Book Bits: 19 March 2022

The Bond King: How One Man Made a Market, Built an Empire, and Lost It All
Mary Childs
Review via The Wall Street Journal
“The Bond King” titillates with its subtitle: “How One Man Made a Market, Built an Empire, and Lost It All.” But Wall Street has a slightly different recollection of Bill Gross, co-founder, in 1971, of Pimco, the giant California money management firm. Closer to the plain truth might be: “How One Man Reimagined a Market, Built a Business, Got Rich, and Stayed Rich.” Mr. Gross, 77, was the chief investment brain, public voice and institutional face of Pimco until his exasperated partners gave him the gate in 2014.

Risky Cities: The Physical and Fiscal Nature of Disaster Capitalism
Albert S. Fu
Summary via publisher (Rutgers U. Press)
Over half the world’s population lives in urban regions, and increasingly disasters are of great concern to city dwellers, policymakers, and builders. However, disaster risk is also of great interest to corporations, financiers, and investors. Risky Cities is a critical examination of global urban development, capitalism, and its relationship with environmental hazards. It is about how cities live and profit from the threat of sinkholes, garbage, and fire. Risky Cities is not simply about post-catastrophe profiteering. This book focuses on the way in which disaster capitalism has figured out ways to commodify environmental bads and manage risks.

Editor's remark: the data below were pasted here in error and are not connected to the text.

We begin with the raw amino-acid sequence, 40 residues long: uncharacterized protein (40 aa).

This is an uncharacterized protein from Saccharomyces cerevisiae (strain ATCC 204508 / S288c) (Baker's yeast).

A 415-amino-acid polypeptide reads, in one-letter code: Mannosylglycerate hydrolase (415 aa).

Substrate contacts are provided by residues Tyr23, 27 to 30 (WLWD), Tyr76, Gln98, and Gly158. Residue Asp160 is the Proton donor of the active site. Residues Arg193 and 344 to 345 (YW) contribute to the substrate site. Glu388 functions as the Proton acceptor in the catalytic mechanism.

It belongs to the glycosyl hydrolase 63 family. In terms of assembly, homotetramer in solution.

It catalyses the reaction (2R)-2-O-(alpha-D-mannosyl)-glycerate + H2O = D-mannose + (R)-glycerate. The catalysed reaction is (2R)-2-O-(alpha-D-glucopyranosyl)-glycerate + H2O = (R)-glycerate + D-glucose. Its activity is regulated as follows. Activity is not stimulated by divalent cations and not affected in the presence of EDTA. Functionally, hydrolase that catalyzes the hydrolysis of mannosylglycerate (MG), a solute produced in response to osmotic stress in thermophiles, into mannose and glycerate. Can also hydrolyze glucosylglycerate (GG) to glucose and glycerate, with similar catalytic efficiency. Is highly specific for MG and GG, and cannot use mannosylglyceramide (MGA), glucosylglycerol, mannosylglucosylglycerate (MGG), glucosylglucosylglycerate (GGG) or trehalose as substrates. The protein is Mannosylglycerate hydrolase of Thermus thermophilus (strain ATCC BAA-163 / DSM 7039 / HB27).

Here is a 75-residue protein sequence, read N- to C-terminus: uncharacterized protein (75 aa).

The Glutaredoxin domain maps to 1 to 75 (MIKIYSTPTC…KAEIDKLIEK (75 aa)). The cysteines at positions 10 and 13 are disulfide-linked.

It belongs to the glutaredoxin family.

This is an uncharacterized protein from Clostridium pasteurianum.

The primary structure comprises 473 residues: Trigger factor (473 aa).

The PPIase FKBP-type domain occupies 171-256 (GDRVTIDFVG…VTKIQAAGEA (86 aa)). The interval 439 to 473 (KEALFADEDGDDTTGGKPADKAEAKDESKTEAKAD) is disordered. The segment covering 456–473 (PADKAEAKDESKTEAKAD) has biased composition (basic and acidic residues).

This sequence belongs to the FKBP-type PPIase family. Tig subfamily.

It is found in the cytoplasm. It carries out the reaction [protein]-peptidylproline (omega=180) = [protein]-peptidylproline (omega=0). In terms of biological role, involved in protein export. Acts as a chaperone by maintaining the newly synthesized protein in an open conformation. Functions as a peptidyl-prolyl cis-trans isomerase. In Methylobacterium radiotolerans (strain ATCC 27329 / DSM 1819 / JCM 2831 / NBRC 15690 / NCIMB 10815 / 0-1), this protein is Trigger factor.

Pay Up: The Future of Women and Work (and Why It’s Different Than You Think)
Reshma Saujani
Q&A with author via The Washington Post Magazine
Q: You argue in your new book that the pandemic exposed all the hidden work, domestic work, done by women, and that we now have this once-in-a-generation opportunity to change that.
A: Covid blew the doors off recognizing that workplaces have never been built for [working mothers] — and 86 percent of women in the workforce will, at some time, be a mother. And we’ve always been operating on this proverbial seesaw — balancing our home life, balancing our career life. Always trying to shrink ourselves to fit in.

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